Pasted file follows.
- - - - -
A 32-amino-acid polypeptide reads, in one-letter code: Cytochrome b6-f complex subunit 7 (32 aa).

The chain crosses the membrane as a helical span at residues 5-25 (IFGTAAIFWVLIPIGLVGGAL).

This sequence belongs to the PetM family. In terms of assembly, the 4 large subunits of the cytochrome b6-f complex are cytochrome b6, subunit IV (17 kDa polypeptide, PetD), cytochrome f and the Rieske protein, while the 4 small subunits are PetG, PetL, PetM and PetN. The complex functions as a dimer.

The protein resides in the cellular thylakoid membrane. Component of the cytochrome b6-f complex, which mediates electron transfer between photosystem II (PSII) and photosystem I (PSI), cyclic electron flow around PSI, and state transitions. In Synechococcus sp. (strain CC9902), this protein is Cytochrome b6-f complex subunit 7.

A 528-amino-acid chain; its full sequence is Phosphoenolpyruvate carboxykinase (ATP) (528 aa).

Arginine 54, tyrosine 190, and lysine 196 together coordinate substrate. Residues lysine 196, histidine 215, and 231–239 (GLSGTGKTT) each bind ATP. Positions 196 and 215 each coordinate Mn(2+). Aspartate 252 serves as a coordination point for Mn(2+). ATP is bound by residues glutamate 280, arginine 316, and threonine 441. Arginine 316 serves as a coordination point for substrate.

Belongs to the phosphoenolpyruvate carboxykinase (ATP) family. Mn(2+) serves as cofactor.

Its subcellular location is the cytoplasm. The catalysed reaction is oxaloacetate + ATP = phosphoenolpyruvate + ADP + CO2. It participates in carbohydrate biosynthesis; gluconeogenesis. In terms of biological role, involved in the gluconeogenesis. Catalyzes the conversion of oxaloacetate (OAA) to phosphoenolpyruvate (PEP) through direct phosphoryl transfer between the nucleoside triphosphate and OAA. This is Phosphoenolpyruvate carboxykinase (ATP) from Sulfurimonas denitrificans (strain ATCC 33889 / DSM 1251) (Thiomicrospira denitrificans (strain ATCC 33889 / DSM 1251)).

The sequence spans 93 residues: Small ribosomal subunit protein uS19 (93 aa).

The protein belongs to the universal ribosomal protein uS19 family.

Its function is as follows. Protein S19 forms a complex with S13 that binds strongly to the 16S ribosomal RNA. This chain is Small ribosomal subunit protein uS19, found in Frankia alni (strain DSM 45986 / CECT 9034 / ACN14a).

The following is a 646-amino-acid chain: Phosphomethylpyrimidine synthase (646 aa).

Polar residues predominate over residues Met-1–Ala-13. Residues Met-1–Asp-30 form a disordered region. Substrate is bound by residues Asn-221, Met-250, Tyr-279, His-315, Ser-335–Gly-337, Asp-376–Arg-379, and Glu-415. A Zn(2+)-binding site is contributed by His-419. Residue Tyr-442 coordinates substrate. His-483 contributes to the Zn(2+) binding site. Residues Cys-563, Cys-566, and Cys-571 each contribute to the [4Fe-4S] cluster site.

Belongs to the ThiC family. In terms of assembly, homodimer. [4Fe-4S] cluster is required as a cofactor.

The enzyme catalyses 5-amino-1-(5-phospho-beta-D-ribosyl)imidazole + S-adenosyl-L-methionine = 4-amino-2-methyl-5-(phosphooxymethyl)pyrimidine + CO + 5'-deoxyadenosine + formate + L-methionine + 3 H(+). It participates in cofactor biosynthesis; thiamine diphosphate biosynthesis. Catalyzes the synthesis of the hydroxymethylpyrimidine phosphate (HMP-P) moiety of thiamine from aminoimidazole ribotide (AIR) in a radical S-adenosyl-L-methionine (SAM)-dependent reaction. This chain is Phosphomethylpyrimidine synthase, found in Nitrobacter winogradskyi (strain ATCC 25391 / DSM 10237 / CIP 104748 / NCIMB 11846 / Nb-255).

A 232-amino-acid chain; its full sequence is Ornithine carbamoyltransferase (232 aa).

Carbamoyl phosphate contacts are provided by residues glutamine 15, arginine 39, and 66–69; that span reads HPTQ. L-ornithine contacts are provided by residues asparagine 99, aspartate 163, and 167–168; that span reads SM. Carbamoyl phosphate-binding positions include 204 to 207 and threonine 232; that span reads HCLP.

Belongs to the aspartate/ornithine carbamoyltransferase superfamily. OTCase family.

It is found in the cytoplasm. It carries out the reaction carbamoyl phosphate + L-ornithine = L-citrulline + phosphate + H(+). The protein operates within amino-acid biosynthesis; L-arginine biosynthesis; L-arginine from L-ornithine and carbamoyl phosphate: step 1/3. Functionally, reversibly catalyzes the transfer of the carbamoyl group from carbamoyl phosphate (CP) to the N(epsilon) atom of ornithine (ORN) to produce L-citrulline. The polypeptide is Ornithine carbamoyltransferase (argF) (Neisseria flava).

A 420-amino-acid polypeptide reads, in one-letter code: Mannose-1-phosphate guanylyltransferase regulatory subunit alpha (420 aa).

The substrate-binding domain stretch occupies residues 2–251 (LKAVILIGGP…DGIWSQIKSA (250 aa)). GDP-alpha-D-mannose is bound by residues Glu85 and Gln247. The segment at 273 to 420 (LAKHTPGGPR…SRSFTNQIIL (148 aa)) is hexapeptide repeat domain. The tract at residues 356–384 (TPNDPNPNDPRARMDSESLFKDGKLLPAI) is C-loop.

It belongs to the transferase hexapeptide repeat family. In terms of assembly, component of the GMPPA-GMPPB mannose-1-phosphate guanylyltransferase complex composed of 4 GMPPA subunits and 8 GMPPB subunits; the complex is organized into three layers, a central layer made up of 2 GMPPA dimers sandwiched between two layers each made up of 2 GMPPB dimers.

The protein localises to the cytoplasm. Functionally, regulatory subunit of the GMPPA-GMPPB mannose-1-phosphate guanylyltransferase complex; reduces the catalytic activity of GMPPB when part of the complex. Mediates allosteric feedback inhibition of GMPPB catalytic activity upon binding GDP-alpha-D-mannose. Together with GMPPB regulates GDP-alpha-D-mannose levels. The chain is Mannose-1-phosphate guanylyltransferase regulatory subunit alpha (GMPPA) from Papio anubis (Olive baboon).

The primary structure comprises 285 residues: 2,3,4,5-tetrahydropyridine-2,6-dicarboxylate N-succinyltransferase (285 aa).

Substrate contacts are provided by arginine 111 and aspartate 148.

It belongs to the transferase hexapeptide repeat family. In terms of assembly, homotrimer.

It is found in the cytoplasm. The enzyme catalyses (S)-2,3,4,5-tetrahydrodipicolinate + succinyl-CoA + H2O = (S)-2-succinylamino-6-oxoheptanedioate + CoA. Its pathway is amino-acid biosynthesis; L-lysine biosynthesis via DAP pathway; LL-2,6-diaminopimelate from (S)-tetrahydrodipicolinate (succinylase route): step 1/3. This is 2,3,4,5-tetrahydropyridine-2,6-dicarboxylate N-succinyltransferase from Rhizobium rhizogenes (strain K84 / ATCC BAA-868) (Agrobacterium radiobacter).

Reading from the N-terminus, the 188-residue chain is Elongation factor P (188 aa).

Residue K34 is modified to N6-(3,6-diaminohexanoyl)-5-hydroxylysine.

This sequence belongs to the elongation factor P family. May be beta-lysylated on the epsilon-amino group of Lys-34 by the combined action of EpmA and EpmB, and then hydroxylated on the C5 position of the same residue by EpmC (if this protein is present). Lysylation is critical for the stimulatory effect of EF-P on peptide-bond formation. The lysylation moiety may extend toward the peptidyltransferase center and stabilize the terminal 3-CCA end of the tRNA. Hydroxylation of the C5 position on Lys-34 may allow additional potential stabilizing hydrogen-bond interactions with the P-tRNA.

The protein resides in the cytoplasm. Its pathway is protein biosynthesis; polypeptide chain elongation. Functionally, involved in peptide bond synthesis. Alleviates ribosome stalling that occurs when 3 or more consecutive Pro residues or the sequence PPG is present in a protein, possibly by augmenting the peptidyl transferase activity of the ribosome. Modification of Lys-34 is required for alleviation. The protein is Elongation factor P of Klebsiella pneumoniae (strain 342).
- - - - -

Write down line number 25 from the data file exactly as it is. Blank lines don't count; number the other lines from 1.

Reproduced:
Substrate contacts are provided by arginine 111 and aspartate 148.